Rob McCord survey responses

Do you support implementing a statewide moratorium on prison construction? Yes
Do you believe Pennsylvania's prisons should be privatized? No
   
What specific policy proposals would you enact regarding prison expansion and privatization? While I am not an opponent of privatization, I have yet to see a proposal to outsource any function of our corrections system that merits consideration. Recently, Governor Corbett made it clear that he believes that the private sector can outperform the work of dedicated public servants when he announced a proposal to outsource prison health care services. As many have noted, this is a dangerous proposition that puts community safety at risk, as well as the efficacy of existing health treatment and rehabilitation programs. Prison privatization efforts have failed in other states and, here in Pennsylvania, the governor’s plan has even been met with opposition by legislative members of his own party in both chambers.

Additionally, I think we can see the failings of mismanaged privatization efforts by looking at the poor outcomes attained by privately operated community correctional facilities. As the 2013 report on recidivism found, inmates paroled to community corrections facilities often have a greater recidivism rate than offenders released to state-run community correction centers or directly to the street.
Will you work to repeal mandatory minimum sentences? Yes
Do you support implementing a moratorium on the death penalty? While the death penalty may be just for a narrow range of heinous crimes, we must address huge and appropriate concerns about its disproportional application to cases involving minorities and the poor. For example, African Americans represent 41% of the inmates on death row, but constitute less than 12% of our total population. The reality is Pennsylvania essentially has a de facto moratorium as no one on death row has been executed since 1999, and of the three that were executed between that year and 1974 when the death penalty was reinstituted in the commonwealth, only three murderers have been put to death – all because they voluntarily waived their appeals and asked that their sentence be carried out.
Do you support legislation that would allow parole eligibility for people serving life sentences? Given the size of Pennsylvania’s incarcerated population that is serving a life sentence (roughly 10%) and the associated cost, I am open to a conversation about how we can effectively parole nonviolent offenders after being properly treated and/or educated, which will reduce the likelihood they will recidivate.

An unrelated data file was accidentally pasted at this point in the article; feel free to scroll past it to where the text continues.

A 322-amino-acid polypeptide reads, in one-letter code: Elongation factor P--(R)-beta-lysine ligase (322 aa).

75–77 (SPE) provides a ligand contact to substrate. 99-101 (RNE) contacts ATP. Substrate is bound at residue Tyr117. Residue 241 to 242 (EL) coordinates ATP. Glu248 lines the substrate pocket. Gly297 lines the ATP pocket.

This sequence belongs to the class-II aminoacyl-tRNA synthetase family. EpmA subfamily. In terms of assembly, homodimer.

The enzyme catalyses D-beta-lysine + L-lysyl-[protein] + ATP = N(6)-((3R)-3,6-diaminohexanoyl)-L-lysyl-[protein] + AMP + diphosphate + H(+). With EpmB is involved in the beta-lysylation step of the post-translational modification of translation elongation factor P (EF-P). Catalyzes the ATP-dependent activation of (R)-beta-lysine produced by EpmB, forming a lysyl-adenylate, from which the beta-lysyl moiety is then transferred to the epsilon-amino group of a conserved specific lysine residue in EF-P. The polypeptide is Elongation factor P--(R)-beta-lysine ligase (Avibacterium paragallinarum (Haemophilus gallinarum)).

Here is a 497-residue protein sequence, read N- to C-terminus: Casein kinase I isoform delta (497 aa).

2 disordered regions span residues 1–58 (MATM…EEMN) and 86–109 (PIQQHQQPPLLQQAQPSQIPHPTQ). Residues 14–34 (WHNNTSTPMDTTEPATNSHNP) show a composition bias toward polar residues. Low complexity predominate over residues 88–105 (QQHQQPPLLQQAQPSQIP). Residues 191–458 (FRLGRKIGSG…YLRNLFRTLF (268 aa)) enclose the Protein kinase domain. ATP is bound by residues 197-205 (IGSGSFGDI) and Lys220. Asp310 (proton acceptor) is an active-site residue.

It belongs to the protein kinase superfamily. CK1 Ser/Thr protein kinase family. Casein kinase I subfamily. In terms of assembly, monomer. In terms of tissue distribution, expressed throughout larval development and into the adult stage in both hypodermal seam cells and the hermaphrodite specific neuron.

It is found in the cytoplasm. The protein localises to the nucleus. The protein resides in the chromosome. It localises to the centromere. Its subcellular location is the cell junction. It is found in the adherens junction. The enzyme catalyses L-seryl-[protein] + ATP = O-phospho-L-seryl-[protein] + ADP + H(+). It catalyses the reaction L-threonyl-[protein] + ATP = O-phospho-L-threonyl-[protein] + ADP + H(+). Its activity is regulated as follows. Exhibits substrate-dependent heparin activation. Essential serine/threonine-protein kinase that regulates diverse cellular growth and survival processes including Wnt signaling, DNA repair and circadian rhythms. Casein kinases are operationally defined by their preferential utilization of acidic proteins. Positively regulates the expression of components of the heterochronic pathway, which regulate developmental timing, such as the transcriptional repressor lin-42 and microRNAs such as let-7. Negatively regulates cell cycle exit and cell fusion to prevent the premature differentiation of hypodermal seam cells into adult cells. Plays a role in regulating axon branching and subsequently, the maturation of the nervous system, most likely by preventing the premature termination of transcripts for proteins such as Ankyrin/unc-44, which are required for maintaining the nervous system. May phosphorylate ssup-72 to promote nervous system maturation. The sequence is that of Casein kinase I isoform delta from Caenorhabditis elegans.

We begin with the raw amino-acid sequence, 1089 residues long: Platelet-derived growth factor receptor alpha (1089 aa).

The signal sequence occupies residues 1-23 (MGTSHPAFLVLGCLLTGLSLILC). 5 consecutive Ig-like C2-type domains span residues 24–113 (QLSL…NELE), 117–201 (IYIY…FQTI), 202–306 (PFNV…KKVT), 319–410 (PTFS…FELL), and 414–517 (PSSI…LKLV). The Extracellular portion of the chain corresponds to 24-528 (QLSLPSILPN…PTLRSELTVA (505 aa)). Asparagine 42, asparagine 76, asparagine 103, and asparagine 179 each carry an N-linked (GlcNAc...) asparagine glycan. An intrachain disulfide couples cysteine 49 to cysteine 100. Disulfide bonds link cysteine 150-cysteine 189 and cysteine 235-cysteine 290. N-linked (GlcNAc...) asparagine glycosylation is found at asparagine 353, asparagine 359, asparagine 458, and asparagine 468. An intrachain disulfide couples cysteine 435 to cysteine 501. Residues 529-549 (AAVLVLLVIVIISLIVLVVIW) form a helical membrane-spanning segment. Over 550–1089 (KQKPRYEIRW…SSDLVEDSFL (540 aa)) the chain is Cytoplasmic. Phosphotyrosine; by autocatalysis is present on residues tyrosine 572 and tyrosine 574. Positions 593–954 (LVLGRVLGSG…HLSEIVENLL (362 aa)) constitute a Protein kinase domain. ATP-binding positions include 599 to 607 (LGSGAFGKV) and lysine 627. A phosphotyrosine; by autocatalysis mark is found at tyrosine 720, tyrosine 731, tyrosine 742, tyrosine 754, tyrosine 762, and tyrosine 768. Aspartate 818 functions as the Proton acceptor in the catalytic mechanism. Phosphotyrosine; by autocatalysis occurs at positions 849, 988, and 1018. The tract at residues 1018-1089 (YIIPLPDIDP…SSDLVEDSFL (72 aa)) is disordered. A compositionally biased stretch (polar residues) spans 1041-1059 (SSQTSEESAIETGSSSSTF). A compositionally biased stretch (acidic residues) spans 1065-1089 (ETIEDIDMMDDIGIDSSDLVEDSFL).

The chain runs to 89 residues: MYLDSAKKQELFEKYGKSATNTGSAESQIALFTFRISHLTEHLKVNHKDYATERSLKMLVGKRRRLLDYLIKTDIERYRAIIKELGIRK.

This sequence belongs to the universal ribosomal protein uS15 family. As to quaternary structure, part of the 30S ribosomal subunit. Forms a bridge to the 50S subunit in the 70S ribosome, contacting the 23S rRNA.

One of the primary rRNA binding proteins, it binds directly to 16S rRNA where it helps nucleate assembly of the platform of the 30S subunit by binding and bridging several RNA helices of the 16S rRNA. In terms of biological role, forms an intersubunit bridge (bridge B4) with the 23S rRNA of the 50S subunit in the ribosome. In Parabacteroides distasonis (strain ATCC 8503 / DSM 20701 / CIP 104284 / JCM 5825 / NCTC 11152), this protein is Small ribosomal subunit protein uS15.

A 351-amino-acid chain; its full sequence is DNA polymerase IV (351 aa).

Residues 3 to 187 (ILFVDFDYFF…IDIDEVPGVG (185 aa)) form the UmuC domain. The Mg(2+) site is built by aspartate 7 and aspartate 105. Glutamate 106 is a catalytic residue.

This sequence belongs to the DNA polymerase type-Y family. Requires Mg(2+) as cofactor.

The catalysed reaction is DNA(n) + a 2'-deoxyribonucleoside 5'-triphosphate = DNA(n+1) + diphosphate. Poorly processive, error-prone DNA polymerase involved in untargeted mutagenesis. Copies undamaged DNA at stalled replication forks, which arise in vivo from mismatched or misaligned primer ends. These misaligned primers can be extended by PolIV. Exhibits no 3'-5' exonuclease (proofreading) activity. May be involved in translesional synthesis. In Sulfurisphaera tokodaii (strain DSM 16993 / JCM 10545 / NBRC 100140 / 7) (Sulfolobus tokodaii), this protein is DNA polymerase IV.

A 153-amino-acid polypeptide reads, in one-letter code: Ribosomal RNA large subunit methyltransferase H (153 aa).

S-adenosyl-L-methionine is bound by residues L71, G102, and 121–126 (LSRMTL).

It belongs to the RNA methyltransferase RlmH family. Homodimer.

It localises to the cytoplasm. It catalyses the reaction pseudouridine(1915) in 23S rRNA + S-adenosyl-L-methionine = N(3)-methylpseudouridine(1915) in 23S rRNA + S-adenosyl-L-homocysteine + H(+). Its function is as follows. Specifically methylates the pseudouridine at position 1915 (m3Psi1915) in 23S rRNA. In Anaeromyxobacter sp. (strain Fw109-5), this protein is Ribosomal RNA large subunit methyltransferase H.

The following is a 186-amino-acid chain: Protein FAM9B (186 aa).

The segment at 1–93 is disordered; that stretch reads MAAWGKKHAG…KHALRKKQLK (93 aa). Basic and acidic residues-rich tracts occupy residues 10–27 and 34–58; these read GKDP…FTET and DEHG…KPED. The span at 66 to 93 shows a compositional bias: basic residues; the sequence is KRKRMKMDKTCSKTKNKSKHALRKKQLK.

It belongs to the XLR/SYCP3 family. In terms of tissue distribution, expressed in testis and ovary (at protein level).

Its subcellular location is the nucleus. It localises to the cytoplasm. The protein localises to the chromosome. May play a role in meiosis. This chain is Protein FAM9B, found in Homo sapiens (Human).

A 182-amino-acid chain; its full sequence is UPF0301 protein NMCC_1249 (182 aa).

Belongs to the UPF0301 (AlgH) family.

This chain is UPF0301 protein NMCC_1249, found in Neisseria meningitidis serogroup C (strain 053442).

Do you support legislation that would allow parole eligibility for elderly prisoners? From a budgetary standpoint, it costs about $2,500 per year to monitor a parolee, but $35,000 annually to incarcerate an individual. This incarceration cost is an average, and we know older inmates tend to require more health-related services, making them more expensive to house in our prisons.  This is a conversation worth having.
Would you end the practice of automatically trying young people under 18 as adults? Yes
What specific efforts would you make to reform Pennsylvania's sentencing laws? We need to take a hard look at sentencing reform across the board. That includes the greater use of alternative sentences, allowing “lifers” who were convicted as juveniles to be eligible for parole; and revisiting mandatory minimums, particularly for low-level drug-related offenses. Ultimately, I believe we need to return sentencing discretion to judges who can determine appropriate sentences based on the aggravating and mitigating circumstances of each case.
Do you support ending PA's role in the War on Drugs? “War” is a phrase that is overused in the context of dealing with persistent social ills such as drug abuse and trafficking. My underlying philosophy is that we need to change the way we approach the issue of drugs in our community. It is not purely a criminal justice issue; it is a public health issue. We dedicate too many resources to prosecuting and incarcerating those who have been arrested or convicted of drug-related offenses, particularly low-level offenses, and too few dollars on treatment and prevention. That is where we should be focusing our state program funding, because treatment is a far more effective and cheaper use of public dollars.
Do you support policies that treat drug addiction as a public health issue rather than a criminal one? Yes